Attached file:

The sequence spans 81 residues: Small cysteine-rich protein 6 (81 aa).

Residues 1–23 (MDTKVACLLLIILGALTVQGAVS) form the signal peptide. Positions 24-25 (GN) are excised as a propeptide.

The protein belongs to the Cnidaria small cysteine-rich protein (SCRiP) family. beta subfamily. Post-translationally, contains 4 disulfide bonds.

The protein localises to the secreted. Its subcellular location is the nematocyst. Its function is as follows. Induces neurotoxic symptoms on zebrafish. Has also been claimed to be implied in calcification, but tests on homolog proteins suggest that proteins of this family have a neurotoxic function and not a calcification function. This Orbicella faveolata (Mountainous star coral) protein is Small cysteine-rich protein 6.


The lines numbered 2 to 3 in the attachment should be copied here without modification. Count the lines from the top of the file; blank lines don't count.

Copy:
Residues 1–23 (MDTKVACLLLIILGALTVQGAVS) form the signal peptide. Positions 24-25 (GN) are excised as a propeptide.

The protein belongs to the Cnidaria small cysteine-rich protein (SCRiP) family. beta subfamily. Post-translationally, contains 4 disulfide bonds.